June 11, 2011

Bringing Play Back

When I was a kid I ran around barefoot and had dirt under my nails. I ate snow and I never wore a bike helmet. I drank whole milk and ate Oreos. If I didn’t like dinner, well, I wouldn’t eat. Organized sports meant a few neighborhood kids playing tag and the only foreign language we spoke was Pig Latin. After school activities were whatever my friends and I could come up with.  We spun till we were dizzy, and rolled down hills. We danced and we sang and we camped out in the back yard. We referred to our friends parents as Mr. and Mrs. We played board games–not computer games–and we always ate dinner at home, as a family. We had to wait to use the phone and text messaging meant leaving hand written notes. We had one TV and we watched shows together. Science fair projects were made using tape and construction paper and we always made our halloween costumes. If mom needed me she would stand at the front door and yell my name until I came running.

Those were the good old days. Back then, my job was to play. And man, did I work hard. I put in a few solid hours of play every day after school and on weekends, I would pull 12 hour shifts.  Sometimes it was exhausting–but mom said if I “played” hard enough, I could be anything I wanted.

These days, kids have it rough.

They have Adderal and hand sanitizer. They drink goats milk and eat the whole foods brand of Oreos–minus the trans fats. They eat dinner on the go–in the car–or maybe they just have a cheese sandwich because they don’t like mom’s free- range, organic roasted chicken with brussel sprouts and jicima slaw.  They started learning Mandarin and spanish in pre-school. They play travel soccer, have private voice lessons, piano lessons, and tutors–because it’s never too early to get into college. Their rooms are furnished with computers and video games, smart phones and ipods, TVs and digital cameras. Facebook updates have replaced play dates. If mom needs to reach them, she just calls their cell.

Nowadays, kids are constantly plugged-in, amped up and stressed out–making it nearly impossible for them to turn off, tune out and wind down. Sadly, for them, play seems to have become a thing of the past.

But I refuse to accept that. If Justin Timberlake could bring sexy back, I most definitely can bring back play.

There is no reason why yoga has to join the ranks of the “mom-I-don’t-wanna-go-activities,” becoming another one of their over-scheduled after-school exploits.

In a kids’ yoga class, children are invited into a world of fun where breath work is taught using bubbles and pinwheels, and traveling into the jungle, surfing the waves, or flying through the sky like a superhero is as common as bending over and touching their toes.  The focus should be less on the particulars of alignment and more on the experience of trying something different, stretching to new limits, and having fun in the process. Playing Yoga is fun!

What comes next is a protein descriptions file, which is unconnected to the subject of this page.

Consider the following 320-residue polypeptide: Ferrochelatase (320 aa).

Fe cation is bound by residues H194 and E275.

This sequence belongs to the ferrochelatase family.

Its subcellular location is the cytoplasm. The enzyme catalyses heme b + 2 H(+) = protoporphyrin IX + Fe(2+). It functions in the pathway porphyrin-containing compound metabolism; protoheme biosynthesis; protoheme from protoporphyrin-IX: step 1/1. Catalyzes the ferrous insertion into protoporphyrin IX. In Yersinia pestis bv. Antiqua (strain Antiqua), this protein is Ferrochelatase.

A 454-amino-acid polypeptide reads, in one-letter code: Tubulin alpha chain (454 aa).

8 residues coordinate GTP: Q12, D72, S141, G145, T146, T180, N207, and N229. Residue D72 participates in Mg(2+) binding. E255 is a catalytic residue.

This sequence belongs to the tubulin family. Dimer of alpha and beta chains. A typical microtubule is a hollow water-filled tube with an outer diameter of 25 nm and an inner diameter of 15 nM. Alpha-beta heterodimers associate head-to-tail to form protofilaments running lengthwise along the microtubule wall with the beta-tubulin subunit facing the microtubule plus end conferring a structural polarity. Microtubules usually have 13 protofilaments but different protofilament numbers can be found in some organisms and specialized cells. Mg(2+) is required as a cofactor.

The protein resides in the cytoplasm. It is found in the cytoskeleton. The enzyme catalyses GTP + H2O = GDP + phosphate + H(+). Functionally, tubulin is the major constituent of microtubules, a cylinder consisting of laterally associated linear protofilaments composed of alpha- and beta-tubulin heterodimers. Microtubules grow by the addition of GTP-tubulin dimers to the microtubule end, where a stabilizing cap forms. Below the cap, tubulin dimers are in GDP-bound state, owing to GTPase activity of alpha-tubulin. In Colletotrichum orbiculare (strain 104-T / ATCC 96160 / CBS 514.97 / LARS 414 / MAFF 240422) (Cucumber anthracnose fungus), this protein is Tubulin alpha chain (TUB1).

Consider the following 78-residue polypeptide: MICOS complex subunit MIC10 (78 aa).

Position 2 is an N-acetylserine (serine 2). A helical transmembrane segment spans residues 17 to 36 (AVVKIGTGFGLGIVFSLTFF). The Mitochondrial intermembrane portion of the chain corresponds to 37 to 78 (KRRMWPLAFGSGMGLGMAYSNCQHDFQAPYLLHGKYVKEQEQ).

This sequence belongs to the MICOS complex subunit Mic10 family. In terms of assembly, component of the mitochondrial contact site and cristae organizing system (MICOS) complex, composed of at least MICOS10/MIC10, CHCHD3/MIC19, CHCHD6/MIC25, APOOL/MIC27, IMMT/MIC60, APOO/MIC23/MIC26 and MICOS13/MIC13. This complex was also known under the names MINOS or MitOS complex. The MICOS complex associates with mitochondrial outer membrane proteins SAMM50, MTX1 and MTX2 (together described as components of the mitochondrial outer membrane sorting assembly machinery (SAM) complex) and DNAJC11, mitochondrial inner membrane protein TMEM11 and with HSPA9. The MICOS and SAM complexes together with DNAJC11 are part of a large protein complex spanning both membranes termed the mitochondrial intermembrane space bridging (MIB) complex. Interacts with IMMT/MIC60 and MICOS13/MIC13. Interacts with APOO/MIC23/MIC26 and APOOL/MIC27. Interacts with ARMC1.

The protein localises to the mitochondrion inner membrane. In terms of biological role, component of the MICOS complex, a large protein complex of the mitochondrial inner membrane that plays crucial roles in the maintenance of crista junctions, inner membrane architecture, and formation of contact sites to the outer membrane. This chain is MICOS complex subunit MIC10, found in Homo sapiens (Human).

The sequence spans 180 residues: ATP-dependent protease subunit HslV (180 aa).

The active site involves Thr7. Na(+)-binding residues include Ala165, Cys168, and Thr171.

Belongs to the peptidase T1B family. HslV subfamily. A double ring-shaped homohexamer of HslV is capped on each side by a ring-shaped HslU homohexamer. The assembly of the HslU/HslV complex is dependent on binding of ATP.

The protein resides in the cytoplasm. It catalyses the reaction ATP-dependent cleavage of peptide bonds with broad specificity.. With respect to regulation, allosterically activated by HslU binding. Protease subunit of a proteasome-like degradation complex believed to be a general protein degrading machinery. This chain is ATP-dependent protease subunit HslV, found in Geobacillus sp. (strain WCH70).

As a kids yoga teacher, one of the best ways to make sure you’re tipping the scales with tons of yogic play, is to remember this:  if you aren’t having fun, neither are the kids!

So tap into your inner 8 year old and remember what it was like to play without consequence.  Not only will your classes be better for it, but both you and your students will have blast in the process!

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Heather Grimes Jul 1, 2011 1:32pm

This article is fabulous and so fun to read!

Bob Weisenberg Jun 14, 2011 8:29am

Just posted to "Popular Lately" on the Elephant Yoga homepage.

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Laurie Jordan

Laurie Jordan is the author of YAWNING YOGA: A GOODNIGHT BOOK FOR A GOOD NIGHT’S SLEEP based on her successful bedtime yoga series, Yawning Yoga and the creator of Little Sprouts Yoga for kids. She has a Masters in Social Work from Columbia University School of Social Work and is a certified yoga instructor for children and adults. Find her yoga practice here.

Laurie took her first yoga class when she was 15 but the experience left a nasty taste in her mouth. She was kicked out for laughing at the instructors mantra, “feel the honey golden light in your…unmentionables” Eeww.

Who would have thought that all these years later, that “honey golden” moment would be the one that influences her teaching the most? (Or at the very least, that it serves as a reminder to never say anything as hippy- dippy and dorky as that–and to always, always keep it real.)